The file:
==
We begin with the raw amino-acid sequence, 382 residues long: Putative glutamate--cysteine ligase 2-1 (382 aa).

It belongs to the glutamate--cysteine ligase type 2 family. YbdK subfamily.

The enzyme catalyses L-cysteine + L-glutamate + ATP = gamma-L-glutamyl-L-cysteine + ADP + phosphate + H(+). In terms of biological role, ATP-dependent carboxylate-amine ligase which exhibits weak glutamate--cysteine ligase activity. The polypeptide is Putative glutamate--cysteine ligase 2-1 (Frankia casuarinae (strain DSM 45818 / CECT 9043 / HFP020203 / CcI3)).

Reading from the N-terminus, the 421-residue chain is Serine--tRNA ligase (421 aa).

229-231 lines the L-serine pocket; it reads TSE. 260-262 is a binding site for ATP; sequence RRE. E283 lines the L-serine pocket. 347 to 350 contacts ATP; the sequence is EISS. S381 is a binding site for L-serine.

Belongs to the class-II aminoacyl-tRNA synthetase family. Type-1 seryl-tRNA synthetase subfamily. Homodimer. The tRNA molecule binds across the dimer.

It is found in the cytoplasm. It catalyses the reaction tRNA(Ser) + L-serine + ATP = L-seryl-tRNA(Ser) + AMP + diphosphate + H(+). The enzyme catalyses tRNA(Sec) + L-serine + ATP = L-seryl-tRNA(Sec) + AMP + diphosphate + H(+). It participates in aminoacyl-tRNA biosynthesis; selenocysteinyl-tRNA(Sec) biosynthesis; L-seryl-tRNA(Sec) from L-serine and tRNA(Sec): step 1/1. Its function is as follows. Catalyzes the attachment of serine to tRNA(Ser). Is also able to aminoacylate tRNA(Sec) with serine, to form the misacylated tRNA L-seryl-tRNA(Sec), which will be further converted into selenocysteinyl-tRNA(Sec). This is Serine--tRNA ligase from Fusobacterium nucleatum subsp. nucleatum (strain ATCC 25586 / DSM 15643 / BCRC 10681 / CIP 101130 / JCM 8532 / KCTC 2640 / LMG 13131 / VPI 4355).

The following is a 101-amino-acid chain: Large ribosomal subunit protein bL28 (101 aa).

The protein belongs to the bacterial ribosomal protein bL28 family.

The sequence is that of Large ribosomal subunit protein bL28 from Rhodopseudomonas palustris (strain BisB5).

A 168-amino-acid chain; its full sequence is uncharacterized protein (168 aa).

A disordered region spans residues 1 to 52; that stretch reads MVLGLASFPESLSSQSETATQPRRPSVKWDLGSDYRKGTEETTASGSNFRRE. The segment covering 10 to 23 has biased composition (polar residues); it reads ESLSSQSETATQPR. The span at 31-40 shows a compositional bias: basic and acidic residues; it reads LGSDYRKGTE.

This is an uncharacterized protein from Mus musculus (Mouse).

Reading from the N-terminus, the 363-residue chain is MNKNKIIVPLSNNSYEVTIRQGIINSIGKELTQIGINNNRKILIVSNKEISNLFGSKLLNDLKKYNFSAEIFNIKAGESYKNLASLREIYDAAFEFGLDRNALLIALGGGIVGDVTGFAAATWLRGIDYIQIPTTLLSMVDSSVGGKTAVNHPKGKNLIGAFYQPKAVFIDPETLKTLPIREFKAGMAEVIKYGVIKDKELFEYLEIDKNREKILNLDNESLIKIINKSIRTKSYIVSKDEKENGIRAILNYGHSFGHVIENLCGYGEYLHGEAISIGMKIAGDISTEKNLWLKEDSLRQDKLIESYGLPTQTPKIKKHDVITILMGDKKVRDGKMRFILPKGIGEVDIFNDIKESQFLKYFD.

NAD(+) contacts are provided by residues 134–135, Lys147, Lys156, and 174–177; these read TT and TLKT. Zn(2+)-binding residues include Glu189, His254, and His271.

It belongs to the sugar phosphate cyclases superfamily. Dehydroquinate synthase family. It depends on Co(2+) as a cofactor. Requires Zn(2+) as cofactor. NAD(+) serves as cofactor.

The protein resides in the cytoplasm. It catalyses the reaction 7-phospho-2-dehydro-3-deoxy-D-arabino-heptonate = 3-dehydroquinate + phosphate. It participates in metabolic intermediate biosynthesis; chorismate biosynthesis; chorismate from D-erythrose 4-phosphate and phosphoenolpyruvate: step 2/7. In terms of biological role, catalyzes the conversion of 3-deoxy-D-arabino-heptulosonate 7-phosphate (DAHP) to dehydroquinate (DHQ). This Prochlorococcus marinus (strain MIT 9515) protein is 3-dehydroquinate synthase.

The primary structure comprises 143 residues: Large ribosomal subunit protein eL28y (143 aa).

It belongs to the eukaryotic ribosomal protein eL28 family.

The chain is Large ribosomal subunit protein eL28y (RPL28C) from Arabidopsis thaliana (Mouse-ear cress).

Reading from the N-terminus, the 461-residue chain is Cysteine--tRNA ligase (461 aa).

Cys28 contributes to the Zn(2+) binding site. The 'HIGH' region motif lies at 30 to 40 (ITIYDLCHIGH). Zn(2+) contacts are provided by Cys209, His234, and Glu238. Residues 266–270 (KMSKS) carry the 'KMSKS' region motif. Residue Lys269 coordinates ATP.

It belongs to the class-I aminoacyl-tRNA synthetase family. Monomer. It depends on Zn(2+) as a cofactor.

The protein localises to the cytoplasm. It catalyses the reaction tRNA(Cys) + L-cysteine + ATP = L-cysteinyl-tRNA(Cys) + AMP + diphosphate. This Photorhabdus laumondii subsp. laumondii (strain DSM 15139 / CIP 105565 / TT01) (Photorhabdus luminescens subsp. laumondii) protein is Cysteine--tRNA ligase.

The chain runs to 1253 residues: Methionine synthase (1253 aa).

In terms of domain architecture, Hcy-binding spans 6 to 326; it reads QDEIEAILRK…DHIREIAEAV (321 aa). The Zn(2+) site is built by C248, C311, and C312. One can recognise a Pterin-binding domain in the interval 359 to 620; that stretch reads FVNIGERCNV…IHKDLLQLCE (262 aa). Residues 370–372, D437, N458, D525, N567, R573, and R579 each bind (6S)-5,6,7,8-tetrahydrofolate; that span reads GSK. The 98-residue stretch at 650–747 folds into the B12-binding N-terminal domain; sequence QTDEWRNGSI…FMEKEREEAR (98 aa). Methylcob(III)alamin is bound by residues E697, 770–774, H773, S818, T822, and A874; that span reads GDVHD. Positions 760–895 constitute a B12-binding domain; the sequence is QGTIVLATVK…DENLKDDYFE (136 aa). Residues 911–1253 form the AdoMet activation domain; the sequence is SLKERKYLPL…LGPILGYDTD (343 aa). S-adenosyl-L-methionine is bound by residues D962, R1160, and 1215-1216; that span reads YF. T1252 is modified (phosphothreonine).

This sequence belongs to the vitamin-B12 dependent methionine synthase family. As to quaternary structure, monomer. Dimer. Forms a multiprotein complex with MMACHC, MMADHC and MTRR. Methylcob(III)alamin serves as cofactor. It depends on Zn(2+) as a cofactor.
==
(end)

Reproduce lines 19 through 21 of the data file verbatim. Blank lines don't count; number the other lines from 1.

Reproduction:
It belongs to the eukaryotic ribosomal protein eL28 family.

The chain is Large ribosomal subunit protein eL28y (RPL28C) from Arabidopsis thaliana (Mouse-ear cress).

Reading from the N-terminus, the 461-residue chain is Cysteine--tRNA ligase (461 aa).